The mobile phone has revolutionised communication and become an integral part of our lives. But when did the first handheld mobile phone actually emerge? The origins of mobile telephony stretch back farther than many realise.
The earliest ‘mobile phone’ technology appeared in the 1920s through radio communications used in cars, trains and boats. However, true mobile telephony first emerged in the 1940s and 50s courtesy of Bell Labs. Engineers at Bell developed early cellular networks and trialled the first roaming car phone service.
While pioneering, these first generation car phones were extremely expensive luxuries only accessible to the very wealthy. They were basically just radio telephones only operable in cars.
Commercially available mobile phone networks arrived in the 1960s in the form of zero generation (0G) services. 0G networks like Mobile System A (MTA) were introduced in Sweden, allowing subscribers to place calls from a phone in their car. However, service was very limited in scope.
The first truly portable handheld mobile phone was the Motorola DynaTAC 8000X. Though extremely heavy by today's standards, it allowed users to make calls untethered from a car or location. The DynaTAC8000X received approval from the U.S. FCC in 1983, though it took until 1984 for the first commercial DynaTAC services to be launched in the United States.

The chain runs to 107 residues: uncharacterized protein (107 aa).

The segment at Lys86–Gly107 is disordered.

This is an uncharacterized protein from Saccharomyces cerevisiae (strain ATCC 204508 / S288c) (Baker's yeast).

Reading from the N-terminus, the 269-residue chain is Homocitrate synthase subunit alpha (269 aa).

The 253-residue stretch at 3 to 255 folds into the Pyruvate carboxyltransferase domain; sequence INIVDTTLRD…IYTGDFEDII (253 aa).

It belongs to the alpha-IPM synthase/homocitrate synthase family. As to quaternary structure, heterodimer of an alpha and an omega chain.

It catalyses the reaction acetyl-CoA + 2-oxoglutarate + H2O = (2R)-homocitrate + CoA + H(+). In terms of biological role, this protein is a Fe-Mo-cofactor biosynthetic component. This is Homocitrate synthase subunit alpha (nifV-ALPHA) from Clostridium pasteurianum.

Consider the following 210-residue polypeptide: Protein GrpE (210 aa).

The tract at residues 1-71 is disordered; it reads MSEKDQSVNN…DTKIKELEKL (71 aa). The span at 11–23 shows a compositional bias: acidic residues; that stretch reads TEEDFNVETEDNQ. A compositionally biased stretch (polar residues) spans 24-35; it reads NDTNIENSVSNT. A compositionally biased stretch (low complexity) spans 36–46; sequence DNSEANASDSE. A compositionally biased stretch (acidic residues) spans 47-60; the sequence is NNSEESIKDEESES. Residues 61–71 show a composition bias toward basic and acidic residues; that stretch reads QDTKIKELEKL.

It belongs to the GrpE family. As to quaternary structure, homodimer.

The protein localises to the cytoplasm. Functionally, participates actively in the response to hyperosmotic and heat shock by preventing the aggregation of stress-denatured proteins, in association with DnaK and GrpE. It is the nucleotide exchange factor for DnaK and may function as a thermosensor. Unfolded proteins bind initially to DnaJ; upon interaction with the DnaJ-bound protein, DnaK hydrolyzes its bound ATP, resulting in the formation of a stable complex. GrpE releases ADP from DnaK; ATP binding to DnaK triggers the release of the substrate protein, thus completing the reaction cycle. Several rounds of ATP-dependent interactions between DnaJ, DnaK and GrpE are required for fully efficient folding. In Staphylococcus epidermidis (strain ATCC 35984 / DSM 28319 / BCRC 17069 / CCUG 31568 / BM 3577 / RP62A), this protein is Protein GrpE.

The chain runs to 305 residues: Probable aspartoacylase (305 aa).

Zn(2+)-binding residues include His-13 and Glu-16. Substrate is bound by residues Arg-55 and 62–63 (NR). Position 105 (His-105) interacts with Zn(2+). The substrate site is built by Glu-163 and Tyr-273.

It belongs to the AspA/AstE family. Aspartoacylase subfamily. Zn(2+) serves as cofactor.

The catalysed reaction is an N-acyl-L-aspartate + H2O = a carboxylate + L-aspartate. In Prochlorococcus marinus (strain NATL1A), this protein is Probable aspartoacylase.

In the UK, the first cellular network called the ARP network (later renamed Vodafone) came into existence in 1985. This paved the way for commercially available mobile phone handsets, however uptake was slow due to the bulky size of phones and high costs.
The first generation (1G) of analogue mobile networks dominated the late 1980s. These networks operated on an analogue, circuit-switched technology standard called AMPS (Advanced Mobile Phone System). 1G offered only basic voice calling without encryption, meaning conversations could be intercepted.
The early 1990s saw the rise of second generation (2G) digital networks, which became more popular than 1G networks. 2G introduced enhanced features like SMS text messaging, basic encrypton and data services. Importantly, 2G enabled mobile phones to become smaller and more affordable. Popular 2G handsets included the Nokia 8110 ‘banana phone’ and Ericsson’s GH337.
As 2G infrastructure improved in the mid-1990s, mobile phone ownership started to soar. Pre-paid SIM cards also propelled adoption by making mobile phones more accessible without a contract. This was the era when mobile phones began entering the mainstream.
The launch of 3G networks in the early 2000s kickstarted the modern mobile phone revolution. With faster data speeds, 3G enabled multimedia messaging, mobile web access and basic applications. Iconic handsets like the Nokia N95 with a 2MP camera defined this era.
Today, advanced 4G and 5G networks power our smartphones that are minicomputers in our palms. But it took many incremental advances over decades for mobile phones to evolve into the ubiquitous communication devices we know today.